I haven't been programming for very long, but I've been interested in learning to do it for quite a long time, since I was quite small. I'm now 19 and just barely starting down the path of getting a degree in Computer Science at my local Community College. I didn't exactly have the easiest time first trying to learn how to code, however.
Unfortunately, I never had the pleasure of knowing someone while I was growing up who could explain what all the mysterious brackets and function calls meant or what a class was and why they were the greatest things since sliced bread. There were many times that I would pick up a how-to book or download an IDE off the internet only to give up an hour later after being thrown a flurry of archaic syntax errors because I didn't know the difference between '=' and '==' or why some statements needed a semicolon and others simply didn't (in fact, even after learning the basics of C++ recently, I still don't entirely get the purpose behind it). Now, this only applies to the languages I even got to the stage of being able to compile; there were some IDEs that I couldn't even get past the setup with because they were built on the assumption that you actually knew the difference between an IDE and the compiler associated with it.
It was several years ago that I discovered a musty old tome by the name of "QBasic Programming for Dummies" at my local library. I was intrigued, but didn't hold out very high hopes that the magical language held within its pages would be any less forbidding. But, as I flipped through the examples, lo and behold, everything appeared to be written as if it was meant to be understood by a mere mortal. I didn't see pages full of esoteric characters and single-letter variables or variables with names so deformed in an attempt to abbreviate them that you'd never guess what they stood for, let alone what they did (my early experience has made me detest code that does either of these). None of the basic functions required so much as an #Include (a gigantic source of headaches for me in other languages previous) and all of the available variable operators are right there on your numpad. There were no classes. None of the examples so much as pretended polymorphism existed. The later examples weren't trying to shove "advanced language features" down my throat (I found a lot of Visual Basic tutorials guilty of this during a brief stint with it); the advanced examples were really just more complicated combinations of the basic language features. For the first time ever, I could actually read each program line by line and know what effect each statement would have. This was before I even tried installing the disk located in the back of the book.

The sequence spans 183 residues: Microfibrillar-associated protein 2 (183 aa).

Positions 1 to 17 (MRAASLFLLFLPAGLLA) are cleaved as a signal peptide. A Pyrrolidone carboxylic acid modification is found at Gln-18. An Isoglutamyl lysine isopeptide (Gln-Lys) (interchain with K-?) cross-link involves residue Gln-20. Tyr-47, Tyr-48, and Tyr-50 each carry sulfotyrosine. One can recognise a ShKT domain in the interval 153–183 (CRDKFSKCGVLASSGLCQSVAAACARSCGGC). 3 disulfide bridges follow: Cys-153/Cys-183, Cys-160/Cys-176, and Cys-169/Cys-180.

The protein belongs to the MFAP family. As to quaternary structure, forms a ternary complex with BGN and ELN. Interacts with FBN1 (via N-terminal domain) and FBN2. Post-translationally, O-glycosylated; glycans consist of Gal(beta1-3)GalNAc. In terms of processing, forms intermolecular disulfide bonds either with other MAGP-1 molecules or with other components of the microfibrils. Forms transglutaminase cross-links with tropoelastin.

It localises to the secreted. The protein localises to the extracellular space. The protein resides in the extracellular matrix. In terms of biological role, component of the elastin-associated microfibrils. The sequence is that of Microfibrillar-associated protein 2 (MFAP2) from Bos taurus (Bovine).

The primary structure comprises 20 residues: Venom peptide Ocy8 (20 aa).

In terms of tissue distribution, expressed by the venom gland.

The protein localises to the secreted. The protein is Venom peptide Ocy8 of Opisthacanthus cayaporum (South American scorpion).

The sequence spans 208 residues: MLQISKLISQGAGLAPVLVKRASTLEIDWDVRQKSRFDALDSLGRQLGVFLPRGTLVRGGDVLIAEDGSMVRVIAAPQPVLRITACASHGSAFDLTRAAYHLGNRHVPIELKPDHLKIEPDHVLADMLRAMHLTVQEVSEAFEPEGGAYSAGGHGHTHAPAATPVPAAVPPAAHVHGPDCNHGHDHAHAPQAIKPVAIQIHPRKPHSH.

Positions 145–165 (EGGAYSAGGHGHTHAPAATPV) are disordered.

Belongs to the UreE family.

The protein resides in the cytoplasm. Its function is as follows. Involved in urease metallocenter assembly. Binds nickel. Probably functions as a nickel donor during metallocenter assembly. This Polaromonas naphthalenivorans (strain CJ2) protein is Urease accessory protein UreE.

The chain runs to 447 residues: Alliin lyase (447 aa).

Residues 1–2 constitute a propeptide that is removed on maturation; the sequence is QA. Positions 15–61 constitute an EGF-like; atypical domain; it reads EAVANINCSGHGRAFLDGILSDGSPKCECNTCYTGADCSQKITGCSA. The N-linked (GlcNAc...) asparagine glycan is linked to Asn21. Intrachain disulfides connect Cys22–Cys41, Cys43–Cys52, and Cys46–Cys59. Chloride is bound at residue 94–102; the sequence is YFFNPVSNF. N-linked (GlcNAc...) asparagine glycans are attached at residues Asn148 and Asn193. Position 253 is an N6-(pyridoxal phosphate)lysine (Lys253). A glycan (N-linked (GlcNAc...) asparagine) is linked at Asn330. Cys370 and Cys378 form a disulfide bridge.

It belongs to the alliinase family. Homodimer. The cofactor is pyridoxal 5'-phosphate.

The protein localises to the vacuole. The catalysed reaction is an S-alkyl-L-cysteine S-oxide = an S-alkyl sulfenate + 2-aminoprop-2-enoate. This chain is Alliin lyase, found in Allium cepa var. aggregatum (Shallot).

(I hear they actually recommended simple languages like this to beginners back in the day. Who would've thought.)
When I finally got home clutching my new treasure, my excitement was palpable. I wanted to create better versions of all my favorite games, and a trove of ones I had thought up myself. Then, after loading the CD and struggling for what felt like an eternity, I realized the book was written in 1994. It had been over a decade since QBasic's day in the limelight, and the software was hopelessly outdated; it didn't even get through the installation without crashing. Dejected, I mentally threw QBasic in with the laundry list of other failed attempts and figured I was never going to be able to just "pick up" a programming language by myself.